This brand new work is one of significance that illustrates how little, as much as how far, we have come. Indeed, its craftsmanship is evident not only in the resonance and relevance of Archer’s songs selections, but in the thoughtful segues between musical numbers and spoken word connections. This is not a concert of mainstream, obvious Aussie anthems; as Archer notes in the work’s program “it was never going to be a predictable list of greatest hits, but rather an alternative list, mainly of songs that audiences might never had been aware of or had forgotten”. The choices are not only considered, but respected through contextual explanation and, with snippets alongside full songs, justice seems to be done to the scope of her momentous brief.

“Robyn Archer: An Australian Songbook” is a nuanced celebration including of its deviser and performer’s virtuosity. Archer is a consummate performer whose versatile voice eases its way across the show’s wide range of musical styles and her clear vocal annunciation means that nothing in lost in its messaging. Music accompaniment also never overpowers her vocals as can so often can be the case, which ensures that every number contributes to what is an unforgettable night of song and appreciation of its ability to preserve the past.

Photos c/o – Brett Boardman

Super(trooper) celebration

The Ultimate ABBA Experience (Lynch & Paterson)

Twelfth Night Theatre

May 5 – 15

‘70s Swedish pop phenomenon ABBA never performed inBrisbane (the band’s 1977 tour took them only to Sydney, Melbourne, Adelaide and Perth), but the city is clearly full of dancing queens. With an audience featuring some fans in disco jumpsuits (but alas not cat dresses), the group’s enduring popularity is immediately clear at Lynch & Paterson’s “The Ultimate ABBA Experience”. This sparkliest of celebrations of the enduring pop sensation rightfully takes place under a giant mirror ball, beginning with burst forth of the quintessential, ‘Mamma Mia’. And waving arms, tapping feet and smiling faces are evident throughout the audience from this very first number.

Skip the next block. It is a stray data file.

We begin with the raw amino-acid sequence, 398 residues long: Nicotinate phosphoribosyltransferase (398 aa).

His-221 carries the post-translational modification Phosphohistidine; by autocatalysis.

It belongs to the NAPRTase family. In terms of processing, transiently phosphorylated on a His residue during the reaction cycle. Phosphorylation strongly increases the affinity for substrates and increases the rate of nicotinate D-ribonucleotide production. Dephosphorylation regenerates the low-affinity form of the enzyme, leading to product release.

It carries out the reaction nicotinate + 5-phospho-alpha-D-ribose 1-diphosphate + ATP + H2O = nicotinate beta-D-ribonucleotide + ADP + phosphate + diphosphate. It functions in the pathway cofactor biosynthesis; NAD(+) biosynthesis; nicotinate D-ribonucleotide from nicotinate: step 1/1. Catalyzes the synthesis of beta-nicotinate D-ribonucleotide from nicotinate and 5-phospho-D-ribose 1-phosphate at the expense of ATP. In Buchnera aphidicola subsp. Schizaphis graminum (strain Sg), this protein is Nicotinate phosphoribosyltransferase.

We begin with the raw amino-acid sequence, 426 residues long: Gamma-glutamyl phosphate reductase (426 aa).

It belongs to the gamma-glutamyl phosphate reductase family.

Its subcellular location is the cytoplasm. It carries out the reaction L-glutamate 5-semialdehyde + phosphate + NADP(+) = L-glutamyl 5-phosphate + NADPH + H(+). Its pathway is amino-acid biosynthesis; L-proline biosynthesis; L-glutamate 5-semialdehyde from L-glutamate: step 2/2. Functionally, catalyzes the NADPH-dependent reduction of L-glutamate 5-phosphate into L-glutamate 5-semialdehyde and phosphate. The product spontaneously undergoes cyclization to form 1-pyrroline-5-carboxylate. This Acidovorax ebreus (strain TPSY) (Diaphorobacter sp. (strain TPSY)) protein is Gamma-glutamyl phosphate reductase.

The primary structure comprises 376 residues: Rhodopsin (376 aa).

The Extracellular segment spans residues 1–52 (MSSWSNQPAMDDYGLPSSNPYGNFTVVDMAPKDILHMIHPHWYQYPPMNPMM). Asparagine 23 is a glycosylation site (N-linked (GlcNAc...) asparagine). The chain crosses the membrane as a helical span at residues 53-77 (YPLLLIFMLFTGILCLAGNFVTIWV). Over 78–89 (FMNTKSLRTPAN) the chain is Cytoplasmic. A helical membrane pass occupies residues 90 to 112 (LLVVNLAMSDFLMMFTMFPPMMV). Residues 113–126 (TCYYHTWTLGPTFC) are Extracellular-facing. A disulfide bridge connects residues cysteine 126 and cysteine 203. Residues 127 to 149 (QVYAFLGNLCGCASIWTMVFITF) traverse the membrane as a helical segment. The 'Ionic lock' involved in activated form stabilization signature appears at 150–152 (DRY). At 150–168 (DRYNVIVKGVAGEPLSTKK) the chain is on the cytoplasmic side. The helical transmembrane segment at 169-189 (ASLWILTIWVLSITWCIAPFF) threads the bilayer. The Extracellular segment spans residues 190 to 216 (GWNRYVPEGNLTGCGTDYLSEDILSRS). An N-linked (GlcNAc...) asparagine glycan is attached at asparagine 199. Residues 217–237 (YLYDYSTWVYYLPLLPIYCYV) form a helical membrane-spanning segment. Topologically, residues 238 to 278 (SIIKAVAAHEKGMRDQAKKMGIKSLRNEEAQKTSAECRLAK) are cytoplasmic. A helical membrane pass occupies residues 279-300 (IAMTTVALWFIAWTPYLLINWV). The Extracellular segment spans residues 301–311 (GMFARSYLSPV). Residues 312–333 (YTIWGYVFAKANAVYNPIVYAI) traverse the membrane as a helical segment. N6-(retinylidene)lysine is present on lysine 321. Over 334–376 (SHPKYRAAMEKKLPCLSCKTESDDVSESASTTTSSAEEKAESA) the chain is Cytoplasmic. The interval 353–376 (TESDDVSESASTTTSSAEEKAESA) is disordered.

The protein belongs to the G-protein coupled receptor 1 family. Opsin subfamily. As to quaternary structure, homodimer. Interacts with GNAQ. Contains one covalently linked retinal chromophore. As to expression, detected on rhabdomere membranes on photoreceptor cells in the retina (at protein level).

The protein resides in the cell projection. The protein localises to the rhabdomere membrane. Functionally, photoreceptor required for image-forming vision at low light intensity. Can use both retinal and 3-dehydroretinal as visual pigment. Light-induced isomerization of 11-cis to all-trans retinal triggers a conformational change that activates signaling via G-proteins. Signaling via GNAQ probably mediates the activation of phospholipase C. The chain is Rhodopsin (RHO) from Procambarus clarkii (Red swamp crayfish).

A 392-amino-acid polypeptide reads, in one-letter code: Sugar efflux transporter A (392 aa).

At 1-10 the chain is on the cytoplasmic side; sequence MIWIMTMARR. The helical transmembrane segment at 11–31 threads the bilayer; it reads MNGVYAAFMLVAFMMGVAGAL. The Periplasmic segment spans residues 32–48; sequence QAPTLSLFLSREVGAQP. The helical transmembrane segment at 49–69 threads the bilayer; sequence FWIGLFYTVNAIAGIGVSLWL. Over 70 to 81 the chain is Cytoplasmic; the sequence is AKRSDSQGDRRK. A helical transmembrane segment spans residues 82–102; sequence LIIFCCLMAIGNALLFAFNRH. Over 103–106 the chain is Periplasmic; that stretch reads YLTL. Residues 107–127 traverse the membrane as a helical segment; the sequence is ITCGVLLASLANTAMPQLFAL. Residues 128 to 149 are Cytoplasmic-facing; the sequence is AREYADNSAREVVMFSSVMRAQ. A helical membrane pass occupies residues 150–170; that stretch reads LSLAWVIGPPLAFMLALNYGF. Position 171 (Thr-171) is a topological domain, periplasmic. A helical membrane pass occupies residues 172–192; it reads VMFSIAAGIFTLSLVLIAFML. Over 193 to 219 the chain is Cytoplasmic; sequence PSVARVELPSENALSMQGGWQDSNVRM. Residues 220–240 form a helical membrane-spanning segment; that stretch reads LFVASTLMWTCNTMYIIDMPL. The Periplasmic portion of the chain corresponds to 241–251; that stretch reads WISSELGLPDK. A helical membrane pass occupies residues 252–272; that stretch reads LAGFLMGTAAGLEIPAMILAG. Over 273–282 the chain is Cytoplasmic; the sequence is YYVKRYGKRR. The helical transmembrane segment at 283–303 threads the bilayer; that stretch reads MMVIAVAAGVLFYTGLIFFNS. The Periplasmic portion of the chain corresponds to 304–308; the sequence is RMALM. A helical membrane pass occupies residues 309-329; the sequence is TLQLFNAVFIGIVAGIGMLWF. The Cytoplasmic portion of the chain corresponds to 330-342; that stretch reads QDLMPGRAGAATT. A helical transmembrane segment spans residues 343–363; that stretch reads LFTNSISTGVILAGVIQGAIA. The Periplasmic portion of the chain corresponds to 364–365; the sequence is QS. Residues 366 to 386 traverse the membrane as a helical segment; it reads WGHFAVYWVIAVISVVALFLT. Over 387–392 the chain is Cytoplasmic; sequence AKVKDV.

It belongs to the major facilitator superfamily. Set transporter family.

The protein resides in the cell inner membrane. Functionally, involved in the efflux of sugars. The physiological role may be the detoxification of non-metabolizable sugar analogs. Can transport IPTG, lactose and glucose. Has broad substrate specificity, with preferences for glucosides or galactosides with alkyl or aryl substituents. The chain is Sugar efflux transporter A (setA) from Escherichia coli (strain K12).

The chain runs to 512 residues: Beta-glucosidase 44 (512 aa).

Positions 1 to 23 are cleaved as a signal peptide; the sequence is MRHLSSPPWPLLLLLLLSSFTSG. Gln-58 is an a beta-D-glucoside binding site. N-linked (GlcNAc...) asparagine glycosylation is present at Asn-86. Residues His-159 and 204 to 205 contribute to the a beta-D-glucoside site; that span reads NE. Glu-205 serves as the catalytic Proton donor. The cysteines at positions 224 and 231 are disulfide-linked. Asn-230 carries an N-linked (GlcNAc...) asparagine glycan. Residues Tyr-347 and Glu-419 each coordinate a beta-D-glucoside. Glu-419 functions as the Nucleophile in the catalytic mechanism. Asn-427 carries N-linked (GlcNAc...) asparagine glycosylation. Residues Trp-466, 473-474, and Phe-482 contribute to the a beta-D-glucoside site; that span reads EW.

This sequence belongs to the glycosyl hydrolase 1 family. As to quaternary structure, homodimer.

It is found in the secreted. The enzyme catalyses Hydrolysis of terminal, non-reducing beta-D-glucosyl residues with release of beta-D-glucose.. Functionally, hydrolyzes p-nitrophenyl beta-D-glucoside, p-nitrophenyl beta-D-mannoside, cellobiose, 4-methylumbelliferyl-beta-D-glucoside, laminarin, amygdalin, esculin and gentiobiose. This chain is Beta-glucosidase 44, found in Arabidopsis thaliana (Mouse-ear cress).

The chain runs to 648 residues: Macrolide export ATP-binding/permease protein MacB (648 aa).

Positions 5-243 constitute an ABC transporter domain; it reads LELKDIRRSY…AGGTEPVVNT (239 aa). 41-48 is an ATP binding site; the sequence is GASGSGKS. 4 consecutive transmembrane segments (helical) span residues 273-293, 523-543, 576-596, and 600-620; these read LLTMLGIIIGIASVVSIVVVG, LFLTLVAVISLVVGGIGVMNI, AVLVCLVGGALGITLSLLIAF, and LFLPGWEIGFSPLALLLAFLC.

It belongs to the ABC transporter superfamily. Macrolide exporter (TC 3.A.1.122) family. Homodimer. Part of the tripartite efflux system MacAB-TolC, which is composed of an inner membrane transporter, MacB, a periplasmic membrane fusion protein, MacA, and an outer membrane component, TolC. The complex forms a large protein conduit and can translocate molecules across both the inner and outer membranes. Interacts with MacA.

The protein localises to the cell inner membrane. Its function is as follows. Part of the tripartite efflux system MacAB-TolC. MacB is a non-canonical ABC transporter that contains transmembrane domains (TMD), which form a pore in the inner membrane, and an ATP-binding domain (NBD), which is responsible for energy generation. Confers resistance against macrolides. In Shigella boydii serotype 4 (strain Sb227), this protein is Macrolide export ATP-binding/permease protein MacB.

Also clear from the outset is the excellent musicianship of the accompanying orchestra, Cadenza Chamber Players, under conductor, musical director and arranger Lucas D Lynch. Their sharp sounds construct the advance harmonic song scaffolding upon which the performances are built, ensuring that every number is musically textured according to its place on the emotional gamut of ABBA tunes. The orchestra’s strings guide us into the Nordic melancholy of ‘SOS’, beginning a tribute to the band’s greatest hits compilation album, complete with gold aesthetic and huge ABBA lettering (designer and emcee David Lawrence). And a symphonic lead-in to Lawrence’s late-show ‘I Had a Dream’ shows the tremendous talents of the orchestra. A commonality through much of ABBA’s music, whether it be as a ballad or rock anthem, is the piano and repeatedly Lynch also expertly fabrics each song’s unique percussive sound around us.